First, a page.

Debugging: Google vs The Manual
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Over the last six months or so I’ve worked with a bunch of different people and one of the things that I’ve noticed is that when something isn’t working there tend to be two quite distinct ways that people go about trying to solve the problem.
The RTFM crowd will go straight for the official documentation or source code if needs be in an attempt to work through the problem from first principals.
While this approach is more admirable it isn’t always quicker, especially if the reason that something’s gone wrong is because of an obscure dependency or something similar. That type of problem is unlikely to be documented!
On the other hand, if you’re an early adopter for something then you probably have no choice other than to read the source since the documentation probably doesn’t yet exist!
The lazier amongst us will copy the error message and keep deleting parts of it until Google turns up a useful result.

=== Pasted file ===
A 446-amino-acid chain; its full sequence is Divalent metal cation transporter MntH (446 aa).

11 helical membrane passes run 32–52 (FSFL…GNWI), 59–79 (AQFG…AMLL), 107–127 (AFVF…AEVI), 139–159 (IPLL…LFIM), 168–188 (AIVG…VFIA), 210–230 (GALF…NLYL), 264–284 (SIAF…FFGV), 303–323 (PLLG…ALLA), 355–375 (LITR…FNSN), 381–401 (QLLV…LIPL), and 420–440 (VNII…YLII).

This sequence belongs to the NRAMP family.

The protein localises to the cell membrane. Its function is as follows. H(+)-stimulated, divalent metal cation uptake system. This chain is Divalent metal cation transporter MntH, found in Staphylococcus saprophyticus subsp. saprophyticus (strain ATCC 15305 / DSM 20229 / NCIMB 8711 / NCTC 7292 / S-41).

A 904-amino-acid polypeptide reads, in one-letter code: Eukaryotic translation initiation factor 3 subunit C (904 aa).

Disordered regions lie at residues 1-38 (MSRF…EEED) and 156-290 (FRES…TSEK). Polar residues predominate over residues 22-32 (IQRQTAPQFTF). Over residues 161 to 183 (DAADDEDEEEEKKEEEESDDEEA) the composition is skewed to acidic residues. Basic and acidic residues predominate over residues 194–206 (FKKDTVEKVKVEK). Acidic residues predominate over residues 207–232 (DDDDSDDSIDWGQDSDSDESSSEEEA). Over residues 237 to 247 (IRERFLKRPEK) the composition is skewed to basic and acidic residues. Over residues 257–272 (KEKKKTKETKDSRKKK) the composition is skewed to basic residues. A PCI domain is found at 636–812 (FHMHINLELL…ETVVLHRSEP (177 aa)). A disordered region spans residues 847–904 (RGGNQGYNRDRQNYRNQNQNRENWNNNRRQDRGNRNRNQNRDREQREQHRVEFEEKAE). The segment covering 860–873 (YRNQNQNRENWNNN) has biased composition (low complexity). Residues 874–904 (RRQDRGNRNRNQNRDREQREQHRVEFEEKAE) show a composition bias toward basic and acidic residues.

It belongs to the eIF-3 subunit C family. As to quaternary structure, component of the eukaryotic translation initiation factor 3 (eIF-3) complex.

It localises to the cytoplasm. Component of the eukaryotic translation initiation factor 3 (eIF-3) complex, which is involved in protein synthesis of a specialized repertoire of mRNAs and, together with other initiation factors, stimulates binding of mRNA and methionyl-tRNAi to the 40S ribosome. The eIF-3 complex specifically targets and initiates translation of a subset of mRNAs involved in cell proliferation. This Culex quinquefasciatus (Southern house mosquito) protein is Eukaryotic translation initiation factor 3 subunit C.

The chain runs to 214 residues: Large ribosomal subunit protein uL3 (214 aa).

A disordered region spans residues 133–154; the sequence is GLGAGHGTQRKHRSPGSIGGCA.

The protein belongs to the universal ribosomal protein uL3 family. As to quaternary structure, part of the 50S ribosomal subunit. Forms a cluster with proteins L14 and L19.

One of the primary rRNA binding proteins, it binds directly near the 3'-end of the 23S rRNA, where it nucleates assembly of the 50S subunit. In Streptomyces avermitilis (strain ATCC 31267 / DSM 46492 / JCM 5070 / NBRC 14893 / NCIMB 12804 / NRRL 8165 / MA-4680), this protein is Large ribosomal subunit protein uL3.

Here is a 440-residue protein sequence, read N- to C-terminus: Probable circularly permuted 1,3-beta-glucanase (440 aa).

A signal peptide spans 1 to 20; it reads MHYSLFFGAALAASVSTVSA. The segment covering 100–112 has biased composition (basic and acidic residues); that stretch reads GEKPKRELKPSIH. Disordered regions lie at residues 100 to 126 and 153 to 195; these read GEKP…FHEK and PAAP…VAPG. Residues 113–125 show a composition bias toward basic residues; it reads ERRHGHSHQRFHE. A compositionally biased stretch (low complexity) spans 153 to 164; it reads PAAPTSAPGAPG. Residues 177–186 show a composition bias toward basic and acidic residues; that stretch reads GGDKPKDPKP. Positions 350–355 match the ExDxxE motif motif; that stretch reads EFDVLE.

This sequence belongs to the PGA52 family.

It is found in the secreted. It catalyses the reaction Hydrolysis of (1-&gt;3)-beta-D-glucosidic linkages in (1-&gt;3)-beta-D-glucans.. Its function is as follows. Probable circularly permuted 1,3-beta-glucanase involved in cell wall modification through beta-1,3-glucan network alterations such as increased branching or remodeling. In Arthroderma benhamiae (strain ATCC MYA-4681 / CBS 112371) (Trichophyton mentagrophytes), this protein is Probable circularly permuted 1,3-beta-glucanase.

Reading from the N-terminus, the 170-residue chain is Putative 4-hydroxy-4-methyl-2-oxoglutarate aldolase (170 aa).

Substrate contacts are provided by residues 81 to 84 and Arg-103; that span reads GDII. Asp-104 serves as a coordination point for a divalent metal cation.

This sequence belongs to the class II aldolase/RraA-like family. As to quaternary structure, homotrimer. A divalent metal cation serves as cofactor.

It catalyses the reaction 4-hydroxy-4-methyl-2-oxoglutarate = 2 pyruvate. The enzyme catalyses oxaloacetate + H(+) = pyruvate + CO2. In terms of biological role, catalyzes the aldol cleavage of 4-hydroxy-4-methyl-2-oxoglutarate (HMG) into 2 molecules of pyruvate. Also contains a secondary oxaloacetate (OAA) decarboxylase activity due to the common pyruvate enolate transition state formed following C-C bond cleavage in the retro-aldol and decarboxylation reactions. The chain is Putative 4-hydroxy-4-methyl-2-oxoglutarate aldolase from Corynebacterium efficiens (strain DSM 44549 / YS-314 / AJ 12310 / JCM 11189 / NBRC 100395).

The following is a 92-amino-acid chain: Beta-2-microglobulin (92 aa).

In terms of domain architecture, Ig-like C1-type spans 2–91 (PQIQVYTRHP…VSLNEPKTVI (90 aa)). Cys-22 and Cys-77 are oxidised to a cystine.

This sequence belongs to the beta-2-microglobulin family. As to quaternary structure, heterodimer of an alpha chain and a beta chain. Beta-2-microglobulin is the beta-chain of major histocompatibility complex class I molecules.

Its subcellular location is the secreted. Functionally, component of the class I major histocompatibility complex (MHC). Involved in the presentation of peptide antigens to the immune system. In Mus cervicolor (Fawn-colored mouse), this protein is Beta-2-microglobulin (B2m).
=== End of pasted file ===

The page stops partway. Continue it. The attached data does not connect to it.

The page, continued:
This approach works pretty well when working with popular software/tools where the likelihood of someone coming across the same problem and posting about it on a mailing list or blog is higher.
It’s often possible to work backwards from a similar problem that someone else has to solve your own problem.
This approach works less well for obscure and/or proprietary software/tools where the community is less established and people haven’t reported problems.
A combination of the two approaches is what most people end up doing, although it’s interesting watching how long they’ll persist with their favoured approach before switching!
I fall in the second camp and a reasonable percentage of my blog posts consist of me recording problems I experienced so that other people don’t have to search for ages if they come across the same thing in future.
Published at DZone with permission of Mark Needham, DZone MVB. See the original article here.
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